Portal:Hinduism
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Portal:Hinduism

Introduction

Hinduism is the world's third largest religion. It is an Indian religion and dharma, or way of life, widely practised in the Indian subcontinent and parts of Southeast Asia. Hinduism has been called the oldest religion in the world, and some practitioners and scholars refer to it as San?tana Dharma, "the eternal tradition", or the "eternal way", beyond human history. Scholars regard Hinduism as a fusion or synthesis of various Indian cultures and traditions, with diverse roots and no founder. This "Hindu synthesis" started to develop between 500 BCE and 300 CE, after the end of the Vedic period (1500 to 500 BCE), and flourished in the medieval period, with the decline of Buddhism in India.

Although Hinduism contains a broad range of philosophies, it is linked by shared concepts, recognisable rituals, cosmology, shared textual resources, and pilgrimage to sacred sites. Hindu texts are classified into ?ruti ("heard") and Sm?ti ("remembered"). These texts discuss theology, philosophy, mythology, Vedic yajna, Yoga, agamic rituals, and temple building, among other topics. Major scriptures include the Vedas and the Upanishads, the Puranas, the Mahabharata, the Ramayana, and the ?gamas. Sources of authority and eternal truths in its texts play an important role, but there is also a strong Hindu tradition of questioning authority in order to deepen the understanding of these truths and to further develop the tradition.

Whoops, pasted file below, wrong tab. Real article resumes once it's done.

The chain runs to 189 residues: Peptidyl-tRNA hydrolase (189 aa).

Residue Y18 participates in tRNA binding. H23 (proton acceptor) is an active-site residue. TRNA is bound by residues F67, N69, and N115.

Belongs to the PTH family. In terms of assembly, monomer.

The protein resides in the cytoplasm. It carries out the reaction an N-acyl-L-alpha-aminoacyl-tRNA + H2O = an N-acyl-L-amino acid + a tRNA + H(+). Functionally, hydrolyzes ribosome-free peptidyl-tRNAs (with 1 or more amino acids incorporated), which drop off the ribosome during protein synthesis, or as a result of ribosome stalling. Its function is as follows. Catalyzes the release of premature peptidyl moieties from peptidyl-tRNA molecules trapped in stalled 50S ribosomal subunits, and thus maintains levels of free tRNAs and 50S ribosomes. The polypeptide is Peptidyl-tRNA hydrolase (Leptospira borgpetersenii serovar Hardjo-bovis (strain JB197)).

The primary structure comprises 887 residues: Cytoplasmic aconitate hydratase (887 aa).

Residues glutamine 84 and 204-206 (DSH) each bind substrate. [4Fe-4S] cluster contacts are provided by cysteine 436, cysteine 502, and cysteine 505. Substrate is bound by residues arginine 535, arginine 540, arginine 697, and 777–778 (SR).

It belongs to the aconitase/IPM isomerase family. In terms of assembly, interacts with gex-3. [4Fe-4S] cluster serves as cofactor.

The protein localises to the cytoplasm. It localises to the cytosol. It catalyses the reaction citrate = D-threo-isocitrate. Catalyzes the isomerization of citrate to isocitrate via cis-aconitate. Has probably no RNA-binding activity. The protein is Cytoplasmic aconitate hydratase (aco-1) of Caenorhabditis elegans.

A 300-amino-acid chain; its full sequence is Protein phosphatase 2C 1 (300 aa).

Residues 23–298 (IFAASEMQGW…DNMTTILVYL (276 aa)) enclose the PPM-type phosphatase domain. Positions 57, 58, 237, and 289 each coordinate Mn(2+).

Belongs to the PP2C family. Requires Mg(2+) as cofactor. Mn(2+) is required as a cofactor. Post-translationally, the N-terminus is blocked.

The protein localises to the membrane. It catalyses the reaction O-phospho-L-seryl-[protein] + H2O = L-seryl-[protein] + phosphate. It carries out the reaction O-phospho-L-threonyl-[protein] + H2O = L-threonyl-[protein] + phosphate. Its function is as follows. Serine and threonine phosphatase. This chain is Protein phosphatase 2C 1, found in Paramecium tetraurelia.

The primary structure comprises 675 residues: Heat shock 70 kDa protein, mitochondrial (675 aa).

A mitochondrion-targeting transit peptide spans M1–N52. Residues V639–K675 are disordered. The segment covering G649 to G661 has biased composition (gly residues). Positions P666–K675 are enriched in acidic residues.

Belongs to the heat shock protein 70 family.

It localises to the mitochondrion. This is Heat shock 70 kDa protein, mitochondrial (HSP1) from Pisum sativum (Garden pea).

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A simplified version of the Dharmacakra
Dharma is a key concept with multiple meanings in Hinduism and other Indian religions such as Buddhism, Sikhism and Jainism. In Hinduism, dharma signifies behaviors that are considered to be in accord with rta, the order that makes life and universe possible. The concept includes duties, rights, laws, sanskara (rites of passage rituals), conduct, morals, ethics, virtues and the ''right way of living'' for an individual in solitude, in interaction with family, with other human beings, with other living beings, as well as with nature and inanimate objects. Dharma concept incorporates principles such as Yamas, Niyama, Yoga, stages of life, goals of life and others.

Dharma is an ancient concept, that evolved over time in India. The word Dharma appears over fifty times in the Rigveda, dated to be from the 2nd millennium BCE. The concept takes a central place in later Vedic era texts and post-Vedic era Sanskrit literature. Dharma includes the pursuit and execution of one's nature and true calling, thus playing one's role in cosmic concert. In Hinduism, it is the dharma of the bee to make honey, of cow to give milk, of sun to radiate sunshine, of river to flow. In terms of humanity, Dharma in Hinduism is the need for, the effect of and essence of service and interconnectedness of all life.

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Selected biography

Swami Vivekananda, September, 1893, Chicago
Swami Vivekananda (Bengali: ?, Hindi: स्वामी विवेकानन्द) (whose pre-monastic name was Narendranath Dutta (Bengali: ?, Hindi: नरेन्द्रनाथ दत्त; January 12, 1863 - July 4, 1902) is considered one of the most famous and influential spiritual leaders of the Hindu religion. He was the chief disciple of Ramakrishna Paramahamsa and was the founder of Ramakrishna Math and Ramakrishna Mission. He is considered by many as an icon for his fearless courage, his positive exhortations to the youth, his broad outlook to social problems, and countless lectures and discourses on Vedanta philosophy.

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Henry David Thoreau
In the morning I bathe my intellect in the stupendous and cosmogonal philosophy of the Bhagavad Gita in comparison with which our modern world and its literature seem puny and trivial.

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